Some histories say the vice president tried to help Mr. Estes in questionable dealings with the Agriculture Department that emerged after Mr. Griffin exposed the tank fraud. Some say Kennedy may have considered dropping Johnson from his ticket in 1964, partly because of the Johnson-Estes connection.

In 1963, Mr. Estes was convicted of a battery of fraud charges by federal and state courts and was sentenced to 24 years in prison. (The United States Supreme Court overturned the state conviction on the ground that television and radio coverage of his pretrial hearing had violated his rights.)

After six years in prison, Mr. Estes was released on parole in 1971. Eight years later, he was convicted of other fraud charges and served four more years.

As the Estes story unfolded and the national news media picked up on it, Mr. Estes’s supporters outnumbered his detractors in Pecos, nestled at the juncture of the Pecos River and the old Comanche Trail.

“You have to remember that Billy Sol was like God in this town,” one man told The New York Times in 1962, adding, “Anyone opposed to him might just as well pack up their bags and leave town.”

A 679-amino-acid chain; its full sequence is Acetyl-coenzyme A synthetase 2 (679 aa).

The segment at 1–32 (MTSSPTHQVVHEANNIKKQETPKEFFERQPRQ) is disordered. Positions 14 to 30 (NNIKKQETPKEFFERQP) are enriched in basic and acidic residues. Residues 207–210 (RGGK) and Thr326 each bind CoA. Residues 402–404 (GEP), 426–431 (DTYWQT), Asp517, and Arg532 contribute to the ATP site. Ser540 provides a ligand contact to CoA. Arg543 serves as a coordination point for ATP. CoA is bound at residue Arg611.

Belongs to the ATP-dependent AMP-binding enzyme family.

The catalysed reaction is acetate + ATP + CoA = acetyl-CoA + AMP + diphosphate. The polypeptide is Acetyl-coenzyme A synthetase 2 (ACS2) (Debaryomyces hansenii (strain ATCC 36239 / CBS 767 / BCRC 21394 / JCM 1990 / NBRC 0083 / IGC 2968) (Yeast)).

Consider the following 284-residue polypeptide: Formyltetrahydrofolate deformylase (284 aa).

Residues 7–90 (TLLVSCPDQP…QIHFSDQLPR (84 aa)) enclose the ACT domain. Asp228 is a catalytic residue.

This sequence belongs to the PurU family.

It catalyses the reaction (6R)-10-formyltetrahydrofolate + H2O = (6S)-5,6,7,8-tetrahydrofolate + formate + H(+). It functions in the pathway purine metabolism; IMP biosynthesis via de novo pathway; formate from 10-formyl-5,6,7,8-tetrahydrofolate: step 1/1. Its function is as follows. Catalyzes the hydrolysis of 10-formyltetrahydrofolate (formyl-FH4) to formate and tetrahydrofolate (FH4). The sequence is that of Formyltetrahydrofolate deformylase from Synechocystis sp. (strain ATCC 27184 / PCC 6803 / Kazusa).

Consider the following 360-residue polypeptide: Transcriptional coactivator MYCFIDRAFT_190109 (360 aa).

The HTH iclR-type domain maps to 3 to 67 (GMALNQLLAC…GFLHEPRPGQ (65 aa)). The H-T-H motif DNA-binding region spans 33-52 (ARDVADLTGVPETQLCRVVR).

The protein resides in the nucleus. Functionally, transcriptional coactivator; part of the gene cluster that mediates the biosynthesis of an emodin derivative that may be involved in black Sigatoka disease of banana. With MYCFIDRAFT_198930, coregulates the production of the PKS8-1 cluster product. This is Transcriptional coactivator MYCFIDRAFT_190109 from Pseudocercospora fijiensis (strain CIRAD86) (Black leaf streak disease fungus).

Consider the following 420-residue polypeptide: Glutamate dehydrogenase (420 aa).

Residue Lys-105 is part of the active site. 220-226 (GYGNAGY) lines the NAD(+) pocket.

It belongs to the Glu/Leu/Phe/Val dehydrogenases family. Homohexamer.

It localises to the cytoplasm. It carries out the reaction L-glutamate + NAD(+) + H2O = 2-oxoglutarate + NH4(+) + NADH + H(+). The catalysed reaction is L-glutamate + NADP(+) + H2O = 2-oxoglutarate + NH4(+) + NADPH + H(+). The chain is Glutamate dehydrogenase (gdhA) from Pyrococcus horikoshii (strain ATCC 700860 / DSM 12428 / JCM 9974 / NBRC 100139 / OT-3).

The episode began in 1961, when Dr. John Dunn, a physician who bought The Independent the year before with three partners, grew suspicious of Mr. Estes’s maneuvers. Dr. Dunn’s mother, who ran a retail credit shop, had told him of the unusual number of mortgages being carried by farmers dealing with Mr. Estes.

Dr. Dunn soon discovered that Mr. Estes had borrowed $24 million — $180 million in today’s dollars — using as collateral fertilizer tanks that turned out not to exist. Mr. Estes had persuaded farmers in a cotton-growing area to pretend to buy tanks by taking out mortgages on them. He offered the farmers 10 percent of the purchase price — in effect, something for nothing.

Dr. Dunn told the F.B.I., but federal agents found no violation of banking laws. Before long Dr. Dunn sold his interest in the paper and turned over his material on the Estes case to The Independent.

Mr. Griffin said he first became suspicious of Mr. Estes’s easy-money scheme when he overheard farmers talking in a small cafe. “It’s like pennies from heaven,” he quoted one as saying, recounting the case in an interview with United Press International in 1962.